Margate: how could a harmless English seaside town cause one small family so much grief? When my son's school announced that year 3 was going on a two night residential trip to the Kent coast last spring, all hell broke loose. There were tears (Eliott's), convoluted attempts to change his mind (mine) and lots of pressure (the school). In the end, he didn't go.
It all started in year 2. The kids took part in a 'medieval sleepover'; the medieval bit was their term topic, but sleeping on PE mats in the infant hall was authentically ancient.
Eliott hated the school sleepover experience. At the tender age of six, sleeping on the floor with 59 other rug-rats doesn't appeal to every child. We were told by the teachers that he woke up crying twice in the night – something he never does at home. The sleepover was billed as a 'practice run' for a residential trip to Margate the following year; the morning after, Eliott calmly announced that the sleepover sucked and he would be giving Margate the skip.
I thought he'd change his mind, but when the dreaded Margate letter arrived, he was resolute. As a parent, this left me in a sticky situation; I was fine with the cost and, although I knew I'd worry, prepared to tough it out. But if I coerced him into giving it a whirl, and it turned into Medieval Sleepover Redux, could I forgive myself?
In the end, Eliott wasn't the only child with reservations and the year 3 trip to Margate was cancelled due to lack of uptake.
But at the year 4 welcome meeting in September, Margate was on the agenda; the two night residential trip was being offered again in June 2013. Margate-gate was back.
This time around, there was a PR drive; special assemblies, a Margate meeting for parents and a former pupil's testimonial, extolling the virtues of the trip.
A carefully worded letter suggested that if we didn't sign up to Margate, we were diddling our offspring out of their future independence.
At this point, I stopped trying to sway Eliott's opinion and went off the idea myself. Faced again with having to make a decision six months in advance of the trip, Eliott was confused, stressed and upset.
I thought back to my own residential breaks with school. My first was at nine; three nights in Scarborough that felt like three weeks. My best friend smashed my head open throwing me against a bedside cabinet (I told the teacher I fell over putting my socks on – I'm nothing if not loyal). I still have the scar.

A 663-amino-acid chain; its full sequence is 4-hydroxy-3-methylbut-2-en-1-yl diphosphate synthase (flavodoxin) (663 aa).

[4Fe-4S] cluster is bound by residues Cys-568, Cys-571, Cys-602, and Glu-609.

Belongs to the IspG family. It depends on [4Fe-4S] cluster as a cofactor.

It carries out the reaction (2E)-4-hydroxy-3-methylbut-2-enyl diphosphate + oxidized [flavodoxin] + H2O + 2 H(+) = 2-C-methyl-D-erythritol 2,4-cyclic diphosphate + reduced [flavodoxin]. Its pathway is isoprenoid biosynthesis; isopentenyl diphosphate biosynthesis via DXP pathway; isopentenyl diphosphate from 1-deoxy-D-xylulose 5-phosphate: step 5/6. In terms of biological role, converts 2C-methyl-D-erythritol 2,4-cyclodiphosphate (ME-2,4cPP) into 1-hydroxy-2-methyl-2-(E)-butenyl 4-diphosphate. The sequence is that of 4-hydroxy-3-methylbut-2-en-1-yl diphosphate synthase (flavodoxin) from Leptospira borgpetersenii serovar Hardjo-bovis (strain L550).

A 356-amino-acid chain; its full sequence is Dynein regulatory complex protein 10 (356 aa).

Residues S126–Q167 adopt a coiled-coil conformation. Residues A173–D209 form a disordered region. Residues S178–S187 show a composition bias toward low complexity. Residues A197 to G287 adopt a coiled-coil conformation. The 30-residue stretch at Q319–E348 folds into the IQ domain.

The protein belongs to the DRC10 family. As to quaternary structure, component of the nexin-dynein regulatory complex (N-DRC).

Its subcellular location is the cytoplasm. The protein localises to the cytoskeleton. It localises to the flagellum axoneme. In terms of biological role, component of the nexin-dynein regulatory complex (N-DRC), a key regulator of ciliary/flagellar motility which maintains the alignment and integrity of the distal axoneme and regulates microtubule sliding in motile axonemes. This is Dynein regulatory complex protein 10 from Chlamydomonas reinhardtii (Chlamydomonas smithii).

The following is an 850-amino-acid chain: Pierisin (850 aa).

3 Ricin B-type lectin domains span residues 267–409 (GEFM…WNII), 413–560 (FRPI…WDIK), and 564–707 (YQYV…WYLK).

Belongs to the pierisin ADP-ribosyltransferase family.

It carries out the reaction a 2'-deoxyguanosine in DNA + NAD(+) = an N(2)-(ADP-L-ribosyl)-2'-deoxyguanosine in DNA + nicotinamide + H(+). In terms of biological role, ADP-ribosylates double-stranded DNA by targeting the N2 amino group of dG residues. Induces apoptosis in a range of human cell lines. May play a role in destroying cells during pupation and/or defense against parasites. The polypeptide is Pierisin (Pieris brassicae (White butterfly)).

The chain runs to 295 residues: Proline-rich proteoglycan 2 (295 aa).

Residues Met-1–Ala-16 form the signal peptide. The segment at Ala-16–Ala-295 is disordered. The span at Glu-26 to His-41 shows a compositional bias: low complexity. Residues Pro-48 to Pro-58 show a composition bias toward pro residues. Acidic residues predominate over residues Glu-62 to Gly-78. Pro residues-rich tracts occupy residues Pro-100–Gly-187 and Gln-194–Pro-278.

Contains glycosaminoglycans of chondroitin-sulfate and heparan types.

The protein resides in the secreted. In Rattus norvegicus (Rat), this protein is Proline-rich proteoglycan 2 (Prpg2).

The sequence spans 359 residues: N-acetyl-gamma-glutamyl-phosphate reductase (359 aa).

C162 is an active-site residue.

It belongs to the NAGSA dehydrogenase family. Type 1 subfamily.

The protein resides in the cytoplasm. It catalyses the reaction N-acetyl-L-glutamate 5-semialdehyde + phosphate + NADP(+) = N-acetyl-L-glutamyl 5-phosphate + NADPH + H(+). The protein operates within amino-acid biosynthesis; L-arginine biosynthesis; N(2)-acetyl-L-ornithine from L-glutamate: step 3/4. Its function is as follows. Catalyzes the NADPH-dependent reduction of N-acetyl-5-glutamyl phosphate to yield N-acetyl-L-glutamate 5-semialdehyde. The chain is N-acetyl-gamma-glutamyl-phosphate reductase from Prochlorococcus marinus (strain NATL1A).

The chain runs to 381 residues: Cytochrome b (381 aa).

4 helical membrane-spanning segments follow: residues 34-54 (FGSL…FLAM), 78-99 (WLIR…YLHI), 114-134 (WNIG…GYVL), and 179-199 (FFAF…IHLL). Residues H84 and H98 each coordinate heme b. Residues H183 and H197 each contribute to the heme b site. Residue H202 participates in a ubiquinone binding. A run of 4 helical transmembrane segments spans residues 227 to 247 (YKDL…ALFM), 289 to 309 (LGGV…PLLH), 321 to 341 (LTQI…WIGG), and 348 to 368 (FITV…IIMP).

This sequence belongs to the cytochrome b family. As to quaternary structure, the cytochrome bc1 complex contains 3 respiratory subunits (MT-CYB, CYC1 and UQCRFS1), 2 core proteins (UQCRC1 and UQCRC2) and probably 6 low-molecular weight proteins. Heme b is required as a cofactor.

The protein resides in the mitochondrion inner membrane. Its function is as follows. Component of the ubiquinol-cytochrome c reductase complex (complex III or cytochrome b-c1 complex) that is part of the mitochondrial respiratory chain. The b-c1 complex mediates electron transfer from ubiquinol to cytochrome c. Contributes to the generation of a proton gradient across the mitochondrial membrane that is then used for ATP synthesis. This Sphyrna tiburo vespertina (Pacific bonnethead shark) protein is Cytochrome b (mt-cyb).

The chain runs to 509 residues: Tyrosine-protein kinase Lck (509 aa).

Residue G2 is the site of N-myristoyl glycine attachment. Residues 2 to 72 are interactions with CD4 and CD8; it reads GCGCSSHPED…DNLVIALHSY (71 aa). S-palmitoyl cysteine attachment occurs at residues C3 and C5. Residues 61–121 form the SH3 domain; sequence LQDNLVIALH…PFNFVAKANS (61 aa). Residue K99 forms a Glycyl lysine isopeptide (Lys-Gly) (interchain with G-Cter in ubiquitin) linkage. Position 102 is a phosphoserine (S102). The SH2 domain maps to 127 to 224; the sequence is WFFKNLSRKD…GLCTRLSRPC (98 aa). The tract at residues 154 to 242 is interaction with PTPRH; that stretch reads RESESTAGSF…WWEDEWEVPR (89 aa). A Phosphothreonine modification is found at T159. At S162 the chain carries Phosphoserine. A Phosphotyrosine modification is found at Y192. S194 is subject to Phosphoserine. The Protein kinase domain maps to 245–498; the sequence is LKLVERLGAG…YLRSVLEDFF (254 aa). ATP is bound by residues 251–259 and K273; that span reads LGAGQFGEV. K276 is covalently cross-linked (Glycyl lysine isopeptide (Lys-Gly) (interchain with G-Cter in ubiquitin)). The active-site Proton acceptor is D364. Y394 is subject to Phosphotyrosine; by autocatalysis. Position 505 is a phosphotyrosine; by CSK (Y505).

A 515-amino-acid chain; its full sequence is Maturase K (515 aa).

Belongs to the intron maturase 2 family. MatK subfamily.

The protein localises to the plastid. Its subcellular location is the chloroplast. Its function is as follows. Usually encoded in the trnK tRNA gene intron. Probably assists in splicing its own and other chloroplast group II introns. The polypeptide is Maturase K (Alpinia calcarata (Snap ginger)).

On the second trip – camping in the Yorkshire Dales – I fell in a cow pat, caught a vomiting bug and one of my friends had to be rescued from a fast-flowing river. The memories give me the chills.
And on the third trip, staying in an old hall around the age of 12, I laughed so much at lunch that I choked up my orange juice and was the subject of ridicule for months afterwards. Not one of my happiest childhood memories, I can tell you.
So, I've hardly had an illustrious experience on residential school trips. I did have lots of fun, but if I hadn't gone, would I really have missed out?
And as a neurotic mother (aren't we all?) surely the longer you hold out before packing your kids off on a residential trip the better? Accidents always seem to happen when a school is on the move, and what's the point of applying expensive anti-wrinkle cream every night if you're going to send your pre-teen to the seaside and spend an agonising 72 hours wondering if they're going to get lost/drown/get abducted/be buried alive on the beach and so on.
"As a parent, residential trips make me cringe," says fellow mum, Claire Thompson. "What on earth do teachers think the learning outcome will be? Lots of children are emotionally unready for this kind of wrench. My kids loved theirs, but for others, the same trip was hell. And for many parents, the cost was a real hardship. The current system of year 6 residential trips is more than adequate."
But Antonia Chitty says a residential trip in year 5 gave her daughter confidence: "She got loads out of it - doing activities with her friends really built her physical confidence and she tried things she'd never have wanted to attempt before. The cost is definitely an issue, although she got real value from it; but she is a girl who loves sleepovers already."
Lynn Fulford, associate dean at Birmingham City University, says that residential trips can help primary school-age children to develop independence and bond with their peers and teachers in informal settings – but she stresses that they are not a must.
"Parents need to be confident their offspring will be safe, secure and happy away from home, however short a time is involved," she says. "Some children may feel anxious about being away from home overnight and need particular care and preparation.
Parents and schools know best what is right for their children and individual situations – but residential trips do provide a wonderful opportunity for children to begin their journeys as independent people with lives outside the immediacy of their own homes.
That may be the case, but Eliott is becoming more independent; he enjoys sleepovers with trusted friends and family members and attends drama school every Saturday. He's confident in social situations and is already well-travelled.
I couldn't see how Margate would enrich his life, and – after much deliberation - Eliott decided he didn't want to commit. So, for the second time, we declined.
Eliott may regret giving Margate the swerve, particularly when his class is away having fun and he's stuck in a classroom. But if he's going to have regrets, I'd rather they were over his own decisions and not mine. That's certainly a life lesson worth learning.
More on Parentdish: What is the point of class trips for very young children?
What do you think about away-from-home trips at primary school? Let us know